I have an activity in class called the Line Game. I have two seemingly opposite categories, set on two different sides of the room. Then I ask students to stand in the place where they think they are. For example, one side of the room would be, “I’m completely a morning person,” and the other side would be “I’m completely a night person.” But there’s a whole spectrum of space in the middle, so students get to decide how they define themselves.
This way of thinking is about paradoxes, which I’m all for. In the Courage to Teach Retreats I’ve done this year, we spend time on paradoxes. My very thinking is about paradoxes. Or, to be clear, I believe in two thoughts that can seem opposing. Many times, the thoughts are opposing. And yet, I have both.
There’s a major component of this paradox thinking, right there – the word “and”. And is the way I move through my thoughts. And allows me to think the way I do. And is a hard concept for many, only because there’s often a sentiment that things must be one way or the other. Either this or that. I’ve spent a lot of mental time and energy trying to figure out if I’m one or the other. What I’ve come to realize is that many times I’m both. And. Sure, I might lean more in one direction, like being on that spectrum in the Line Game. But – and – that doesn’t take away both feelings.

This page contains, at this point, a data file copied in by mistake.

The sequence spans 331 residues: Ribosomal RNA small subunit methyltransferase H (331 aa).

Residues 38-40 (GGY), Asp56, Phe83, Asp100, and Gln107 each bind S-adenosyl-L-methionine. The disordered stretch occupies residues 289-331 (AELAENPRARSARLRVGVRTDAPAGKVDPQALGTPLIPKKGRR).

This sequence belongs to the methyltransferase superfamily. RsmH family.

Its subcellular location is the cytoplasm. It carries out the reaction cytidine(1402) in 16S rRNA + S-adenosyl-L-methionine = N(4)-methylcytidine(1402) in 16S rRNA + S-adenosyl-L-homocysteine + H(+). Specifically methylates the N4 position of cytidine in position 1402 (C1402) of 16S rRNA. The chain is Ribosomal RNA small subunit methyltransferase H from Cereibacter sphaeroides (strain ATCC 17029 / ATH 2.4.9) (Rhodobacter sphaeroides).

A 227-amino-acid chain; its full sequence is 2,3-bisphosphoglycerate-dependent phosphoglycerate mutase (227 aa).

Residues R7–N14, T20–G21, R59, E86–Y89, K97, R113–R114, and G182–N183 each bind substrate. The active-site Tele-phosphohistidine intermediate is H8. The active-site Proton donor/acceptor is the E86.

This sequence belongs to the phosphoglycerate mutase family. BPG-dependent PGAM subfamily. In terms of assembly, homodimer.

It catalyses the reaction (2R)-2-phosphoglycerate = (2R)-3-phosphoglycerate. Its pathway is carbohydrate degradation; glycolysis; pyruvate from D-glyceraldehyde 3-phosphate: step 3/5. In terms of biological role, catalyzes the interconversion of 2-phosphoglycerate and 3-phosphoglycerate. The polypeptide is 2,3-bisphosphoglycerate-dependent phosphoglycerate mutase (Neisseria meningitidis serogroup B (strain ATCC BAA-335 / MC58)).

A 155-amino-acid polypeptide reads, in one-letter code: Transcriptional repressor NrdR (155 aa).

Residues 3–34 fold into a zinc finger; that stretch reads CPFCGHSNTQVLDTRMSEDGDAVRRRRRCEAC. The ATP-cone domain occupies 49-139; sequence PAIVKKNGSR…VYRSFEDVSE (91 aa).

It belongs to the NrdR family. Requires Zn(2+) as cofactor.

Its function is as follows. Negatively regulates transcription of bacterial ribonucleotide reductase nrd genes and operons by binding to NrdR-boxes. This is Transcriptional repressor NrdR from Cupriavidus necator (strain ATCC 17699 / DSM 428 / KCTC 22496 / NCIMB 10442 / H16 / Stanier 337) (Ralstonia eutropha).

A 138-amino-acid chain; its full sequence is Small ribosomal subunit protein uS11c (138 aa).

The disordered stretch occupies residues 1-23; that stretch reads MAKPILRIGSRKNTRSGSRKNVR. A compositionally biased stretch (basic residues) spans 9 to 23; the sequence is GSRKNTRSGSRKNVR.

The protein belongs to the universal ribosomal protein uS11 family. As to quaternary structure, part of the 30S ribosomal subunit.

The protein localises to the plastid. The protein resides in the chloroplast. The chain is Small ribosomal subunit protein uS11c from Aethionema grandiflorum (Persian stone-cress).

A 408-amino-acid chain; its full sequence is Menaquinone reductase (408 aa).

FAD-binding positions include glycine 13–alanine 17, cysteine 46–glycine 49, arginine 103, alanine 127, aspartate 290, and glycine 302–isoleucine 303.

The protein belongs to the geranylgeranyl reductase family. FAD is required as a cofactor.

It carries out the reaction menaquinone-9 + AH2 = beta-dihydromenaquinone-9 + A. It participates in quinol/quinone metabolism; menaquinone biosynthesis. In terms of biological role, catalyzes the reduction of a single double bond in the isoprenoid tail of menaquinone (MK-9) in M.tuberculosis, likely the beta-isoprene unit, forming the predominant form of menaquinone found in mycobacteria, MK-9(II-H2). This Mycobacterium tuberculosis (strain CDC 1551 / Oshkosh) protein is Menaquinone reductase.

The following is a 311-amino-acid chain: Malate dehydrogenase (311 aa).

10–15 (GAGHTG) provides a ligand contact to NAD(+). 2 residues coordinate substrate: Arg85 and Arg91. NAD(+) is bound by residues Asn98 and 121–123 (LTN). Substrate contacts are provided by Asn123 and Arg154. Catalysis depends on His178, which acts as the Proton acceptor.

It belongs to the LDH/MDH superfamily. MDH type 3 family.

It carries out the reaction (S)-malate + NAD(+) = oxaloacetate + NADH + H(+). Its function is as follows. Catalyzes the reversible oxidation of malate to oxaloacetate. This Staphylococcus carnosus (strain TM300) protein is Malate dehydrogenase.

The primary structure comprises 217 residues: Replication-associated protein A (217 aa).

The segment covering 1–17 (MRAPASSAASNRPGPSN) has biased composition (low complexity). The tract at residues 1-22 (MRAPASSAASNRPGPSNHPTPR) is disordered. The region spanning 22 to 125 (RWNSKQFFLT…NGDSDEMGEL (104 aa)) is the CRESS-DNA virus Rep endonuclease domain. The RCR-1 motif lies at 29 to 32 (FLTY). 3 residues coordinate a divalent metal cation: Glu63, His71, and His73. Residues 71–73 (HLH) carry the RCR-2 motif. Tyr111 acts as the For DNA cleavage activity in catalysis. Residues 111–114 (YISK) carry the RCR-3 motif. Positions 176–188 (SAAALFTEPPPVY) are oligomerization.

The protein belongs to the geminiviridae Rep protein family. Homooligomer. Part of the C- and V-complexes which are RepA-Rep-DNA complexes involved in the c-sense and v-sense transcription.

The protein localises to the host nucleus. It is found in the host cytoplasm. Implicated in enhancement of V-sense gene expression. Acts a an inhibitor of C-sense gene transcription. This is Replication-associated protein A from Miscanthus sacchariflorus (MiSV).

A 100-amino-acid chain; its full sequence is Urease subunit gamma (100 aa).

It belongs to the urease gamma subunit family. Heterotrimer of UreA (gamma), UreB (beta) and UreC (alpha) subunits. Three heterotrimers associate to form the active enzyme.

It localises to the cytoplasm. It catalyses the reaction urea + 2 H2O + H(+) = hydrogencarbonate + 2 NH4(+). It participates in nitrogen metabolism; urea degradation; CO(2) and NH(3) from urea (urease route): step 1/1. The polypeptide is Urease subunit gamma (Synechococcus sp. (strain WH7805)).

This is what happens to me, often, in a day.
I enjoy hearing my daughter tell me about something funny she watched on TV, and I tire of listening to a synopsis of a TV show.
I have a different opinion than my wife about a money decision, and completely believe her opinion makes perfect sense.
I enjoy the process of teaching, and hate grading.
I have a great, fulfilling class and am upset that some of my students acted like jerks.
I am grateful for the life I have and wonder if there is more to life than this.
I feel comfortable in gender norms and roles, and work on thinking beyond them.
I feel content with the body I have and work on being more healthy and fit.
A phrase I say often is, Life is simple and not easy. (“Like Buddhism”, one of my students recently said to me. Yes, like Buddhism.) Simple, because life has basic concepts, not hard to understand. Living completely within those concepts, being in those life moments, is not easy, not easy at all.
So thank God for And.